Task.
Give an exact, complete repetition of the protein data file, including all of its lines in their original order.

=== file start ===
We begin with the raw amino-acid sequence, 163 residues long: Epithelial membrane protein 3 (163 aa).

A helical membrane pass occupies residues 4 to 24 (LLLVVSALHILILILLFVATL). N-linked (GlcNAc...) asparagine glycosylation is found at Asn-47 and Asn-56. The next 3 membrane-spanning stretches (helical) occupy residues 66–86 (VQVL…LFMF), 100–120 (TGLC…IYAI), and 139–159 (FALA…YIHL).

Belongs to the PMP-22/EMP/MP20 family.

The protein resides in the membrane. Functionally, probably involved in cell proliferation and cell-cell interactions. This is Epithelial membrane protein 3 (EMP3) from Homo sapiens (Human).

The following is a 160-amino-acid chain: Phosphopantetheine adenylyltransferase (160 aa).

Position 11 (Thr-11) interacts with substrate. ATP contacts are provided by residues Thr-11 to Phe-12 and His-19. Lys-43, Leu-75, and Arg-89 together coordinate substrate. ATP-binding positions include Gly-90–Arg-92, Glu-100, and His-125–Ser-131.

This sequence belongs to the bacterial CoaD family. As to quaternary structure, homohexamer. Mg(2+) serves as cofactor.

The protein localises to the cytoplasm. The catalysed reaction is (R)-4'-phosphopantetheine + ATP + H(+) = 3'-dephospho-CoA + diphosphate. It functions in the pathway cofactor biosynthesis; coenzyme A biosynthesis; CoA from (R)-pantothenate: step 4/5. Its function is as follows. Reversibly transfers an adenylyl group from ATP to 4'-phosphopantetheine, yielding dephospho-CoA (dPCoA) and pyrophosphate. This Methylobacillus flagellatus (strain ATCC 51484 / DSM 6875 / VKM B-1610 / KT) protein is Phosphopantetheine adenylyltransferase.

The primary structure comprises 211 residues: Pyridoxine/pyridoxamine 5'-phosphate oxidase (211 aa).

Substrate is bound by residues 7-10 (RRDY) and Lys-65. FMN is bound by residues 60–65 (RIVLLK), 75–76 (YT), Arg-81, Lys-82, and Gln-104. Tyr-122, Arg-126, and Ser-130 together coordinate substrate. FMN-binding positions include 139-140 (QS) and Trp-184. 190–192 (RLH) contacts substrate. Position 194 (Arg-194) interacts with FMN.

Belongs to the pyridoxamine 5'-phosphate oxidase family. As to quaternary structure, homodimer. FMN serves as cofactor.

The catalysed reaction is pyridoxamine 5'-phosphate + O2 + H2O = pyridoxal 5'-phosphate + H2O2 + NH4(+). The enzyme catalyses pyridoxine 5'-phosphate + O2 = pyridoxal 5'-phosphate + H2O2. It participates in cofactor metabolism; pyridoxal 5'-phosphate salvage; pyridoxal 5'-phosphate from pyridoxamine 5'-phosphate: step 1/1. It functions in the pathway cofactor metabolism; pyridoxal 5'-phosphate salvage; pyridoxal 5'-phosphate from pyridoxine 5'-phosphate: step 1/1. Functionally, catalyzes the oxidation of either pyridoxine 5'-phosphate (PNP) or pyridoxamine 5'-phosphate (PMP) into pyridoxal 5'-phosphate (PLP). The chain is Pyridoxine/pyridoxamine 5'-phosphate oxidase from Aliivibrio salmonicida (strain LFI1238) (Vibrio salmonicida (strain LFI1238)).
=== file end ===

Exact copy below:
We begin with the raw amino-acid sequence, 163 residues long: Epithelial membrane protein 3 (163 aa).

A helical membrane pass occupies residues 4 to 24 (LLLVVSALHILILILLFVATL). N-linked (GlcNAc...) asparagine glycosylation is found at Asn-47 and Asn-56. The next 3 membrane-spanning stretches (helical) occupy residues 66–86 (VQVL…LFMF), 100–120 (TGLC…IYAI), and 139–159 (FALA…YIHL).

Belongs to the PMP-22/EMP/MP20 family.

The protein resides in the membrane. Functionally, probably involved in cell proliferation and cell-cell interactions. This is Epithelial membrane protein 3 (EMP3) from Homo sapiens (Human).

The following is a 160-amino-acid chain: Phosphopantetheine adenylyltransferase (160 aa).

Position 11 (Thr-11) interacts with substrate. ATP contacts are provided by residues Thr-11 to Phe-12 and His-19. Lys-43, Leu-75, and Arg-89 together coordinate substrate. ATP-binding positions include Gly-90–Arg-92, Glu-100, and His-125–Ser-131.

This sequence belongs to the bacterial CoaD family. As to quaternary structure, homohexamer. Mg(2+) serves as cofactor.

The protein localises to the cytoplasm. The catalysed reaction is (R)-4'-phosphopantetheine + ATP + H(+) = 3'-dephospho-CoA + diphosphate. It functions in the pathway cofactor biosynthesis; coenzyme A biosynthesis; CoA from (R)-pantothenate: step 4/5. Its function is as follows. Reversibly transfers an adenylyl group from ATP to 4'-phosphopantetheine, yielding dephospho-CoA (dPCoA) and pyrophosphate. This Methylobacillus flagellatus (strain ATCC 51484 / DSM 6875 / VKM B-1610 / KT) protein is Phosphopantetheine adenylyltransferase.

The primary structure comprises 211 residues: Pyridoxine/pyridoxamine 5'-phosphate oxidase (211 aa).

Substrate is bound by residues 7-10 (RRDY) and Lys-65. FMN is bound by residues 60–65 (RIVLLK), 75–76 (YT), Arg-81, Lys-82, and Gln-104. Tyr-122, Arg-126, and Ser-130 together coordinate substrate. FMN-binding positions include 139-140 (QS) and Trp-184. 190–192 (RLH) contacts substrate. Position 194 (Arg-194) interacts with FMN.

Belongs to the pyridoxamine 5'-phosphate oxidase family. As to quaternary structure, homodimer. FMN serves as cofactor.

The catalysed reaction is pyridoxamine 5'-phosphate + O2 + H2O = pyridoxal 5'-phosphate + H2O2 + NH4(+). The enzyme catalyses pyridoxine 5'-phosphate + O2 = pyridoxal 5'-phosphate + H2O2. It participates in cofactor metabolism; pyridoxal 5'-phosphate salvage; pyridoxal 5'-phosphate from pyridoxamine 5'-phosphate: step 1/1. It functions in the pathway cofactor metabolism; pyridoxal 5'-phosphate salvage; pyridoxal 5'-phosphate from pyridoxine 5'-phosphate: step 1/1. Functionally, catalyzes the oxidation of either pyridoxine 5'-phosphate (PNP) or pyridoxamine 5'-phosphate (PMP) into pyridoxal 5'-phosphate (PLP). The chain is Pyridoxine/pyridoxamine 5'-phosphate oxidase from Aliivibrio salmonicida (strain LFI1238) (Vibrio salmonicida (strain LFI1238)).